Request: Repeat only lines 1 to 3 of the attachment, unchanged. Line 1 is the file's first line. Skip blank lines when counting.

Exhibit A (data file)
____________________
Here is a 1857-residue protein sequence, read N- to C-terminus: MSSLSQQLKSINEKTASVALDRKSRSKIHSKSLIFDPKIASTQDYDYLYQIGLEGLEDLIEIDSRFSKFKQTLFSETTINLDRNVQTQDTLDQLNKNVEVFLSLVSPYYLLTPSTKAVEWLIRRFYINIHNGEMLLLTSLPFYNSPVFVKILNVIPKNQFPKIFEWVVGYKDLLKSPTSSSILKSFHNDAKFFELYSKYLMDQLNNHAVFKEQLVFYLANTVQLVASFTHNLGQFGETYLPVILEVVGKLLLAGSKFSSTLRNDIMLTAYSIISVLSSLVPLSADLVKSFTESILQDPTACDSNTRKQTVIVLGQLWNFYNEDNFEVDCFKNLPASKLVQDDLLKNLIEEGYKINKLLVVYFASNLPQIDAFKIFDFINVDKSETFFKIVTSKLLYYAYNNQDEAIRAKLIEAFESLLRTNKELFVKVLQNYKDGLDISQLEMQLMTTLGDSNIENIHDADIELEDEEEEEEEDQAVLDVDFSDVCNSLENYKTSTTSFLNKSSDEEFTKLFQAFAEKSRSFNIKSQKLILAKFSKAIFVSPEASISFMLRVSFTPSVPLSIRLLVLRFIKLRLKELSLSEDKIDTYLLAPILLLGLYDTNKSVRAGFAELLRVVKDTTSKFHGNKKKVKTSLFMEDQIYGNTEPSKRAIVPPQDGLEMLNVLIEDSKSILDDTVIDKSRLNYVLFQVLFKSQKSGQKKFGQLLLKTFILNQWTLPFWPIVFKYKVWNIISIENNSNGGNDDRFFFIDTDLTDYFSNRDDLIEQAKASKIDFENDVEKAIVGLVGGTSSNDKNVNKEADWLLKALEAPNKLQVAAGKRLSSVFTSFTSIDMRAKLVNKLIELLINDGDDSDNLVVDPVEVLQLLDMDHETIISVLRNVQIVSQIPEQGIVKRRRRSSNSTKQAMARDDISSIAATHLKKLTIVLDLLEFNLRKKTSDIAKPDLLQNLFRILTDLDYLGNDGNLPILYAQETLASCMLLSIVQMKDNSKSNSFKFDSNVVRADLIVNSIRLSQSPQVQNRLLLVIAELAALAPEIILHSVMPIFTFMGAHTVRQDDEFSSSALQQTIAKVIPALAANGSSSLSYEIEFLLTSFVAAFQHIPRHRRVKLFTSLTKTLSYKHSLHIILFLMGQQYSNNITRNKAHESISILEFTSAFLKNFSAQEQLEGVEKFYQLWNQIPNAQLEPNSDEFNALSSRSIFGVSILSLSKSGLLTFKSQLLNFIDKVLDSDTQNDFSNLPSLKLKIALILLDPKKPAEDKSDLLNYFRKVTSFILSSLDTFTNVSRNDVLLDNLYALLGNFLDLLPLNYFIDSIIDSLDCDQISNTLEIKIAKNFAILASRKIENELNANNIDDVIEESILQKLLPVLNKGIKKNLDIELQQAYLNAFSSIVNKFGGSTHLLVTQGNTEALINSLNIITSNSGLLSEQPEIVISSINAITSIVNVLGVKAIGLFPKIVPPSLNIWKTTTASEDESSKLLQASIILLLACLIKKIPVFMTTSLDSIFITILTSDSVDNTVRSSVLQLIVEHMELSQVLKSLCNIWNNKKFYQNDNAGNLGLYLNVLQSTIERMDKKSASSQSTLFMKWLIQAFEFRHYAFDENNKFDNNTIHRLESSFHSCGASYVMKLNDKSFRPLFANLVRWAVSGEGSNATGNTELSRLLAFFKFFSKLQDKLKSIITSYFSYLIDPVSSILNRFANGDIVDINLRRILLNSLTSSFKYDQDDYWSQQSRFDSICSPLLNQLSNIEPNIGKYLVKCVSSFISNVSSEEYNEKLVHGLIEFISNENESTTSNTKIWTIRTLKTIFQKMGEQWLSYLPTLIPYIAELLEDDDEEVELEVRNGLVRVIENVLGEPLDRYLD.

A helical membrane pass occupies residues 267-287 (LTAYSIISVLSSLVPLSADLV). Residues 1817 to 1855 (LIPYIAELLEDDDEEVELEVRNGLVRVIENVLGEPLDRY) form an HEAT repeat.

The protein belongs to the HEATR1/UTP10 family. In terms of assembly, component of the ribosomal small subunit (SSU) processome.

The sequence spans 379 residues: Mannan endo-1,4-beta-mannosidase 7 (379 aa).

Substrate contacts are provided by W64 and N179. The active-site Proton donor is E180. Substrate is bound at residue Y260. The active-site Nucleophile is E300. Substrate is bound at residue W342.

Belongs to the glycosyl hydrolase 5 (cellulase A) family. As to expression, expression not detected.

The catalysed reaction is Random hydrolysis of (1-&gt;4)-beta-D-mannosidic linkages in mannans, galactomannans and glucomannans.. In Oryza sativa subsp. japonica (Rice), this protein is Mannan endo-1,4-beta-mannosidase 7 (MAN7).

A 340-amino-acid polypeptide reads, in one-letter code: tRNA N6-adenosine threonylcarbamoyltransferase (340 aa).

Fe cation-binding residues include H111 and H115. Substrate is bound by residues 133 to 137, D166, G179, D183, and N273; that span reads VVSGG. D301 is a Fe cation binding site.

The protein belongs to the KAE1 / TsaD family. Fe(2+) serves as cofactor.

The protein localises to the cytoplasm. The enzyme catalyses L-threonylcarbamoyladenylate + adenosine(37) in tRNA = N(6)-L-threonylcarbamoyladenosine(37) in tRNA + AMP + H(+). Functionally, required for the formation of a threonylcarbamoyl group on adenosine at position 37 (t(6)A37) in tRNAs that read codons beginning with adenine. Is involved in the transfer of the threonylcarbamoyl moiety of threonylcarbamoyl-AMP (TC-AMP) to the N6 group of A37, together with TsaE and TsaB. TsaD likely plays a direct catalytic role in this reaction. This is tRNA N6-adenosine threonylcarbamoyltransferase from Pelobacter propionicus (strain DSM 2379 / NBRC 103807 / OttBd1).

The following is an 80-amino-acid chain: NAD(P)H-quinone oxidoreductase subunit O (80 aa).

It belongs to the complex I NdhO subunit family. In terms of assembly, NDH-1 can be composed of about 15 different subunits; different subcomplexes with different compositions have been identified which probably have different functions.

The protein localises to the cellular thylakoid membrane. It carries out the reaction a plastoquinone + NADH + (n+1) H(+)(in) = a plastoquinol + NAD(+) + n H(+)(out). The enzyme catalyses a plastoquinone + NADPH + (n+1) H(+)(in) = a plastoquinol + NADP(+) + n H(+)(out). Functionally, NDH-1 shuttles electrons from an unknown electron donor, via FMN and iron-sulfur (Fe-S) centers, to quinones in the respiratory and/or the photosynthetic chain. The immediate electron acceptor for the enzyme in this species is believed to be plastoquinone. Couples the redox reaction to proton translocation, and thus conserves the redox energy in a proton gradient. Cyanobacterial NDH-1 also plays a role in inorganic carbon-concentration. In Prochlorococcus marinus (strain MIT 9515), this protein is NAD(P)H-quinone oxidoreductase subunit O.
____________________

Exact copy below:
Here is a 1857-residue protein sequence, read N- to C-terminus: MSSLSQQLKSINEKTASVALDRKSRSKIHSKSLIFDPKIASTQDYDYLYQIGLEGLEDLIEIDSRFSKFKQTLFSETTINLDRNVQTQDTLDQLNKNVEVFLSLVSPYYLLTPSTKAVEWLIRRFYINIHNGEMLLLTSLPFYNSPVFVKILNVIPKNQFPKIFEWVVGYKDLLKSPTSSSILKSFHNDAKFFELYSKYLMDQLNNHAVFKEQLVFYLANTVQLVASFTHNLGQFGETYLPVILEVVGKLLLAGSKFSSTLRNDIMLTAYSIISVLSSLVPLSADLVKSFTESILQDPTACDSNTRKQTVIVLGQLWNFYNEDNFEVDCFKNLPASKLVQDDLLKNLIEEGYKINKLLVVYFASNLPQIDAFKIFDFINVDKSETFFKIVTSKLLYYAYNNQDEAIRAKLIEAFESLLRTNKELFVKVLQNYKDGLDISQLEMQLMTTLGDSNIENIHDADIELEDEEEEEEEDQAVLDVDFSDVCNSLENYKTSTTSFLNKSSDEEFTKLFQAFAEKSRSFNIKSQKLILAKFSKAIFVSPEASISFMLRVSFTPSVPLSIRLLVLRFIKLRLKELSLSEDKIDTYLLAPILLLGLYDTNKSVRAGFAELLRVVKDTTSKFHGNKKKVKTSLFMEDQIYGNTEPSKRAIVPPQDGLEMLNVLIEDSKSILDDTVIDKSRLNYVLFQVLFKSQKSGQKKFGQLLLKTFILNQWTLPFWPIVFKYKVWNIISIENNSNGGNDDRFFFIDTDLTDYFSNRDDLIEQAKASKIDFENDVEKAIVGLVGGTSSNDKNVNKEADWLLKALEAPNKLQVAAGKRLSSVFTSFTSIDMRAKLVNKLIELLINDGDDSDNLVVDPVEVLQLLDMDHETIISVLRNVQIVSQIPEQGIVKRRRRSSNSTKQAMARDDISSIAATHLKKLTIVLDLLEFNLRKKTSDIAKPDLLQNLFRILTDLDYLGNDGNLPILYAQETLASCMLLSIVQMKDNSKSNSFKFDSNVVRADLIVNSIRLSQSPQVQNRLLLVIAELAALAPEIILHSVMPIFTFMGAHTVRQDDEFSSSALQQTIAKVIPALAANGSSSLSYEIEFLLTSFVAAFQHIPRHRRVKLFTSLTKTLSYKHSLHIILFLMGQQYSNNITRNKAHESISILEFTSAFLKNFSAQEQLEGVEKFYQLWNQIPNAQLEPNSDEFNALSSRSIFGVSILSLSKSGLLTFKSQLLNFIDKVLDSDTQNDFSNLPSLKLKIALILLDPKKPAEDKSDLLNYFRKVTSFILSSLDTFTNVSRNDVLLDNLYALLGNFLDLLPLNYFIDSIIDSLDCDQISNTLEIKIAKNFAILASRKIENELNANNIDDVIEESILQKLLPVLNKGIKKNLDIELQQAYLNAFSSIVNKFGGSTHLLVTQGNTEALINSLNIITSNSGLLSEQPEIVISSINAITSIVNVLGVKAIGLFPKIVPPSLNIWKTTTASEDESSKLLQASIILLLACLIKKIPVFMTTSLDSIFITILTSDSVDNTVRSSVLQLIVEHMELSQVLKSLCNIWNNKKFYQNDNAGNLGLYLNVLQSTIERMDKKSASSQSTLFMKWLIQAFEFRHYAFDENNKFDNNTIHRLESSFHSCGASYVMKLNDKSFRPLFANLVRWAVSGEGSNATGNTELSRLLAFFKFFSKLQDKLKSIITSYFSYLIDPVSSILNRFANGDIVDINLRRILLNSLTSSFKYDQDDYWSQQSRFDSICSPLLNQLSNIEPNIGKYLVKCVSSFISNVSSEEYNEKLVHGLIEFISNENESTTSNTKIWTIRTLKTIFQKMGEQWLSYLPTLIPYIAELLEDDDEEVELEVRNGLVRVIENVLGEPLDRYLD.

A helical membrane pass occupies residues 267-287 (LTAYSIISVLSSLVPLSADLV). Residues 1817 to 1855 (LIPYIAELLEDDDEEVELEVRNGLVRVIENVLGEPLDRY) form an HEAT repeat.

The protein belongs to the HEATR1/UTP10 family. In terms of assembly, component of the ribosomal small subunit (SSU) processome.